"Everything we have had for the past two-and-a-half years is now at the bottom of the ocean," said Doreen Cheek, recovering in Hobart, Tasmania. "All our photographs, clothes, gifts for our family - everything. It's all just gone forever."
A few hours earlier material considerations were not a priority. Peter and Doreen Cheek's 39-foot yacht Talis II was being battered by 100 mph winds and huge waves against rocks off Maatsuyker Island, 18 miles south of Tasmania.
Half way through a five-year round-the-world voyage, the couple, from the Isle of Wight, had anchored off the main island intending to go ashore and film sea lions and seals. But the wind changed and started to blow on shore, dragging the yacht's two anchors across the sea-bed.
It was dark, and by the time the Cheeks realised their predicament their 20-year old sloop was against the rocks.
"We knew that was the end of the yacht because of this great rock we were just humping up on and rolling from side to side. I expected the boat to just cave in," Mr Cheek, 62, told BBC Radio Five Live.
The couple grabbed some belongings and scrambled into a dinghy, but it was crushed between the yacht and the rock.
"We both went under and came up. I grabbed hold of some kelp and pulled myself up on to the rocks and my wife hung on to my foot. I managed to pull her up as well and we got out." But the ordeal for Mr Cheek and his 58-year-old wife was not over. They were stranded in atrocious conditions on a rock off a barren island, noted as the home off Australia's most southerly lighthouse.
In the haste of abandoning the yacht there was time only to broadcast one brief mayday message and they feared that might have been mistaken for a joke. "We were scared no one would turn up looking for us," said Mr Cheek. "We thought we might have to end up eating seal meat."
But luckily another yacht sheltering from the storm picked up the message and an rescue was launched. An aircraft sent from Hobart was unable to spot the couple so a long-range helicopter was set off from Sale on the Australian mainland. The Cheeks were eventually sighted by the lighthouse keeper. Huddled on their rock, cut off by 25 feet of deep, rough water, they had pulled grass over themselves to keep warm.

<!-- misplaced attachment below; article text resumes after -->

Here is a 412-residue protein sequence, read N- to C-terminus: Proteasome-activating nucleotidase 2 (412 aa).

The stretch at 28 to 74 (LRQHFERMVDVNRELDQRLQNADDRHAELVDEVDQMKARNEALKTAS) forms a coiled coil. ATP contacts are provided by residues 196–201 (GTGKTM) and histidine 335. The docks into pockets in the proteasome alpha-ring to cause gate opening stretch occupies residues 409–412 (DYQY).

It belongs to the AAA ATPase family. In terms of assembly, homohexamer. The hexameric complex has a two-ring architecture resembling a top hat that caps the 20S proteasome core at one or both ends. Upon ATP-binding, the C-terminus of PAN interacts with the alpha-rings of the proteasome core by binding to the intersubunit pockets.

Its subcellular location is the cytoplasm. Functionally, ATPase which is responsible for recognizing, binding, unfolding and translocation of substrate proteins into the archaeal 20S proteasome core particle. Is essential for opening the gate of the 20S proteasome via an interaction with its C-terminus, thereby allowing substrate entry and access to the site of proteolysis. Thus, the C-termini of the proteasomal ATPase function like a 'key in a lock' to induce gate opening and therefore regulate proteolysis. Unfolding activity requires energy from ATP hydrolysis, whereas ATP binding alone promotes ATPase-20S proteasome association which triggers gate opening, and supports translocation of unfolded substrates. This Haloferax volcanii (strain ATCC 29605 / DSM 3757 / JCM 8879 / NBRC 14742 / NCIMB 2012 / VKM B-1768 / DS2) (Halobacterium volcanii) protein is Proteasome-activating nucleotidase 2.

Ten hours after sending their mayday plea, the couple were lifted off by a helicopter winchman in conditions described by pilot Jim Llewellyn as the worst he had experienced for a rescue in 23 years. David Gray, of the Australian Search and Rescue Service, said the Cheeks were lucky to be alive. "No one goes down there. It's very, very wild."
The couple were flown to hospital in Hobart suffering from mild hypothermia.
Mr Cheek said: "We have worked so long and so hard on this project. It was not so much frightening, it's just so disappointing to have let this sort of thing happen."
All that was left yesterday of their dream and the yacht Mr Cheek had worked on outside their home in East Cowes was a mast poking above the waves of a lonely ocean. They are now intending to return home to the Isle of Wight.
Mr and Mrs Cheek are experienced ocean sailors and also lucky ones. In 1979, during the same storm that took lives of leading yachtsmen in the Fastnet Race, Mrs Cheek was swept off the deck of Talis II and only survived by grabbing a rope trailing overboard.
"The gods seem to be on their side," their 34-year-old daughter Sue said yesterday.Reuse content